There were unexplained deaths at the hospital.  One woman drowned in a fountain near the main doors, and a young Jewish girl was thought to have been thrown from a third-floor window, after a row about some cigarettes.   It is said that her body lay on the ground for 2 days afterwards, because they had to wait for a Rabbi to come from Melbourne to attend to her, and her corpse couldn’t be touched until then.

It would probably be surprising if there weren’t any ghosts here.  One of the less unsettling phantoms must surely be Matron Sharpe.  In spite of her name, by all accounts she was a kindly soul, who worked here most of her life, and had a compassionate attitude towards her patients.  She would often bring in doilies, lace curtains and fresh flowers to try and make the place more homely.  Matron Sharpe has been seen around the place,  in her grey uniform, particularly walking down the stairs.

Another famous Beechworth ghost is that of Arthur, the groundsman, an old man in a green jacket, who has been sighted roaming the grounds at dusk.  Arthur would steadfastly wear his green jacket no matter what the weather.  It was only after his death that it was finally prised from him, and then it was found that he had £140 (the equivalent of 4 years wages) sewn into the lining.

Doors have been known to open and close by themselves here, and ghostly screams heard.  A man appears briefly near the cellar, and vanishes again almost immediately.  The ghost of the young Jewish girl has also been seen at the window where she met her untimely death.   Female patients would have quite often have had their children with them, and subsequent workmen on the site have reported hearing ghostly children.  It was said that on one ghost-tour a parent heard their little boy talking to himself.  When asked who he was talking to, he replied a little boy called James who lived here.   A grisly spectre is that of a patient who went missing.  He was only found when Max, the hospital dog, was found gnawing on a leg near the gatehouse several weeks later.  The missing patient was found propped up dead in a tree nearby.  He had become so badly decomposed that his leg had fallen off.  His ghost has been seen here, usually in the early hours of the morning.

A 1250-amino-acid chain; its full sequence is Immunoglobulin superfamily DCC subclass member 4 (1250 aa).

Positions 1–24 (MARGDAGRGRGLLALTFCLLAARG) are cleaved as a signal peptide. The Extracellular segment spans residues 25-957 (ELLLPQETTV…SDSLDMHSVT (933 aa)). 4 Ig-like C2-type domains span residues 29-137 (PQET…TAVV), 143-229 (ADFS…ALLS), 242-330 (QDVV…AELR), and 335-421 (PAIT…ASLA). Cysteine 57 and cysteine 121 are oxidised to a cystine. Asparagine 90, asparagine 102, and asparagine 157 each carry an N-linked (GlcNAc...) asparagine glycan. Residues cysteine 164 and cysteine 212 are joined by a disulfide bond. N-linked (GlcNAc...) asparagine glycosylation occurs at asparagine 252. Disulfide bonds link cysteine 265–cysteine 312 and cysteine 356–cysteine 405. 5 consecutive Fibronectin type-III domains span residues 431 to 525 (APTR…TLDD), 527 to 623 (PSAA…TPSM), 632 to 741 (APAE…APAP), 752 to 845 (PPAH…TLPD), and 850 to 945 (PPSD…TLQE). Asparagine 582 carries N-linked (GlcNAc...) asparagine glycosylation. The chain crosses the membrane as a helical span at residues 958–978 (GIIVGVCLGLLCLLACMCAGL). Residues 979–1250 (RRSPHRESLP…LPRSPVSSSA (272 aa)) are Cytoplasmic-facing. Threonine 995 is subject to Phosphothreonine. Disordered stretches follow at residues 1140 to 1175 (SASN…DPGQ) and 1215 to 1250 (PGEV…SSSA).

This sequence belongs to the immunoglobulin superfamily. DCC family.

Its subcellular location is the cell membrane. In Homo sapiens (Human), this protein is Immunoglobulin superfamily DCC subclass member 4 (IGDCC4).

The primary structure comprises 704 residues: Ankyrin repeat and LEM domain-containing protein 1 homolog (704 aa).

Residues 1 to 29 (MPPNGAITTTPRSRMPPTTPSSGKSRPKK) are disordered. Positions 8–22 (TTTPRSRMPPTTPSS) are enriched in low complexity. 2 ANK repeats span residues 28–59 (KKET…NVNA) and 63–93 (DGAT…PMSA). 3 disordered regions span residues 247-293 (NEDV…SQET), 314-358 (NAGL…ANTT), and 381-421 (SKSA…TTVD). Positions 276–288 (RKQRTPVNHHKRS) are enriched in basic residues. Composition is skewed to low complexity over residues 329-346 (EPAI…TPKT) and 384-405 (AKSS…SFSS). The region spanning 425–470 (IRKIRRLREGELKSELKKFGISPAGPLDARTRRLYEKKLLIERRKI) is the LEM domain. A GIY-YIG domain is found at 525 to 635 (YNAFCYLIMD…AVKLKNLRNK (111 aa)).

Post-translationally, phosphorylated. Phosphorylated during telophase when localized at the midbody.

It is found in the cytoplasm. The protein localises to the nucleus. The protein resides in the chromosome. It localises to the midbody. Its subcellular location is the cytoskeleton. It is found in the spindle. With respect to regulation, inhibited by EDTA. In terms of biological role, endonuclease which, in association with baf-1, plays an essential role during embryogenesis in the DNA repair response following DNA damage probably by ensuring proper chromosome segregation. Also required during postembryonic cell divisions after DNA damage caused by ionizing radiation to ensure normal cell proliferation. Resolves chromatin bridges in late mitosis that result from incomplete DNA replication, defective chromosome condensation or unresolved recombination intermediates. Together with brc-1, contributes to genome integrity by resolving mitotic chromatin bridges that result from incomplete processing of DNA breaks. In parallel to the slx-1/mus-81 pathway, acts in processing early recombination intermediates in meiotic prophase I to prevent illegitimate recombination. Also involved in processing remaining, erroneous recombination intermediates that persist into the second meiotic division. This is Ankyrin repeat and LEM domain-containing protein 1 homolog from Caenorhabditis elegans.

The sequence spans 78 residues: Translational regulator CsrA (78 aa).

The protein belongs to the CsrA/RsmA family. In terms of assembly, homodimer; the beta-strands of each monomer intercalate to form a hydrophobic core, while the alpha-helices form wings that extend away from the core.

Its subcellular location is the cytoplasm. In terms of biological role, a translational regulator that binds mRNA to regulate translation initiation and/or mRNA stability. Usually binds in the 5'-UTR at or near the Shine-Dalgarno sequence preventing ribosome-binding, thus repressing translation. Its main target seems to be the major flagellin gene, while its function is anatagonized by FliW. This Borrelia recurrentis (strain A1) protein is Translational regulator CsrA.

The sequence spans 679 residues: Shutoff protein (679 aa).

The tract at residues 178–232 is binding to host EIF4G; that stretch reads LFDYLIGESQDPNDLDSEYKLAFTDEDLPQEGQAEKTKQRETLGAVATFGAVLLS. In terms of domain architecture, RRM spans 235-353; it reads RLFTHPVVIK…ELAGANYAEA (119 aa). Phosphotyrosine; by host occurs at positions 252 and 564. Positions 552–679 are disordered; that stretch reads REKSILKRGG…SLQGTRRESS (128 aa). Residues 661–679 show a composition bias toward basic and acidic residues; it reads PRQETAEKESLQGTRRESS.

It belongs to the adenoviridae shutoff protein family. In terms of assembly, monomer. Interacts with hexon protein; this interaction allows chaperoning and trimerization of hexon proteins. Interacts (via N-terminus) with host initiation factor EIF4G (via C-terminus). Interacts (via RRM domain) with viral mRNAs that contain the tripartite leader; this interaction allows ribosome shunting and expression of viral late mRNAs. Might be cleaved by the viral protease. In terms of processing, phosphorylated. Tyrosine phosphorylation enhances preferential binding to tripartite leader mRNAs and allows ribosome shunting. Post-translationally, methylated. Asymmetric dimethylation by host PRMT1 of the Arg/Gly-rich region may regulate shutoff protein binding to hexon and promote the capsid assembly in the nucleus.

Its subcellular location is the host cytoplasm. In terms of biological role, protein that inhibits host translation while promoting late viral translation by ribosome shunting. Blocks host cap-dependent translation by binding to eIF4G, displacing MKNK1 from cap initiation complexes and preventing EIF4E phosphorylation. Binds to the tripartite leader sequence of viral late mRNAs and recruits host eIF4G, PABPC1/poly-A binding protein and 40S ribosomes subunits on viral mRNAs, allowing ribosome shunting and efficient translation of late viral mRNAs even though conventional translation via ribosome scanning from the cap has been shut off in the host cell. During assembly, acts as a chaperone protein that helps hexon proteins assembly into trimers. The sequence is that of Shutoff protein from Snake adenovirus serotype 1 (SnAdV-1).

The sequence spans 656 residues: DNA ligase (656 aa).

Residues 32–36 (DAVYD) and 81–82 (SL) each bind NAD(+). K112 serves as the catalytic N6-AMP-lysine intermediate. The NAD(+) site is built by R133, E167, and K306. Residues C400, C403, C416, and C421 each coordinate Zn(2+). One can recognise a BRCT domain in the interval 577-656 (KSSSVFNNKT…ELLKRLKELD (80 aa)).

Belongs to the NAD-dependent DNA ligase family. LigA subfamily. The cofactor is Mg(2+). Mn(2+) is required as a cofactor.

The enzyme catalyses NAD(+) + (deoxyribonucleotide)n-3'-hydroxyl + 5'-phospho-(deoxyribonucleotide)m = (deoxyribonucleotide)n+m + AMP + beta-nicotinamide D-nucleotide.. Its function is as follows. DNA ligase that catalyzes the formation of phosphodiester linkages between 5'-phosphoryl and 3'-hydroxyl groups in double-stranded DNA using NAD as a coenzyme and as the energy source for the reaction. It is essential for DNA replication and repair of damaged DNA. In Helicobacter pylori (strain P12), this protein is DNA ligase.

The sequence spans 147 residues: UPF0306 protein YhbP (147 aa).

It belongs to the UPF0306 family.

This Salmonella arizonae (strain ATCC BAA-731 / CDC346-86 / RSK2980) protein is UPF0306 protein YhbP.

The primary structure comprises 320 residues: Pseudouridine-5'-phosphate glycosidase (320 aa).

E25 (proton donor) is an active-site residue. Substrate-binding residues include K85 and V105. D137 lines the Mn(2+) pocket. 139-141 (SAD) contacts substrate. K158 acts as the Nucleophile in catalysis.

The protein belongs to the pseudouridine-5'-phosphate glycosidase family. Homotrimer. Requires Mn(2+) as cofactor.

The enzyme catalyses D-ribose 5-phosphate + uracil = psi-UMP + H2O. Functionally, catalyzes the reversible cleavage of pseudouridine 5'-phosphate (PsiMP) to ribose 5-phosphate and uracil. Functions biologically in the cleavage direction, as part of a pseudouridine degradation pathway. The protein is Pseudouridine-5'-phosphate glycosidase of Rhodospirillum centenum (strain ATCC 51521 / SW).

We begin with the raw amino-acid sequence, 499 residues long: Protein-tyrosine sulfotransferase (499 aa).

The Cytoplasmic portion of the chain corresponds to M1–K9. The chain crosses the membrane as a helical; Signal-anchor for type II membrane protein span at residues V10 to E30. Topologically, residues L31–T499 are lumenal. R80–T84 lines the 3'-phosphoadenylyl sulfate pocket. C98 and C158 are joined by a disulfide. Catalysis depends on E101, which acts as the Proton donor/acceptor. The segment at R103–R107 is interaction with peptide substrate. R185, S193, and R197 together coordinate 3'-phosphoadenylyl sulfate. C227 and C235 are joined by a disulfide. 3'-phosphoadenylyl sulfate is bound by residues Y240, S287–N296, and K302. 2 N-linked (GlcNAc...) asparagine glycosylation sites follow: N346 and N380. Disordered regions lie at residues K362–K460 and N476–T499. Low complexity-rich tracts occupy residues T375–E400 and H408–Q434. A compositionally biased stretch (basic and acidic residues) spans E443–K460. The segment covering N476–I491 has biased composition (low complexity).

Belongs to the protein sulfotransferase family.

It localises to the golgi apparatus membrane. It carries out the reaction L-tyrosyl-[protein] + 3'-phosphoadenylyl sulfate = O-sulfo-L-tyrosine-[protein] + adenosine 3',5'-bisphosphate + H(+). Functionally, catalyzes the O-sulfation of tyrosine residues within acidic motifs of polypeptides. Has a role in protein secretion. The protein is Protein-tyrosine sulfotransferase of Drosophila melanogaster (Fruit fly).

After it’s official closure in 1995, Beechwood was taken over by La Trobe University, but reputedly hit problems when (it is alleged) students refused to stay here, reporting poltergeist activity, and batteries draining on their computers.   The university also offered nightly ghost-tours, and you can find several blog pieces about these, although I haven’t been able to find anything recently, and TripAdvisor has it that the tours stopped in 2012.   According to an article in a local newspaper, the university put the property up for sale in 2011, and it was brought by property developers in 2013.  There were rumours in 2014 that someone was going to make a film set here, but I haven’t been able to find out much about that.

In January 2015 ghost-hunters, who were touring Australian haunted sites, managed to photograph a spectral young girl kneeling on a floor.  It would seem that, whatever the building is used for in the future, the Beechworth Asylum haunting will be with us for a while to come yet.



It is sad that such a primitive facility was still operating until the mid-1990’s.

A lot of such places seemed to last until then. Horrifying too how long such things as electric shock treatment lasted. Seems barbaric now.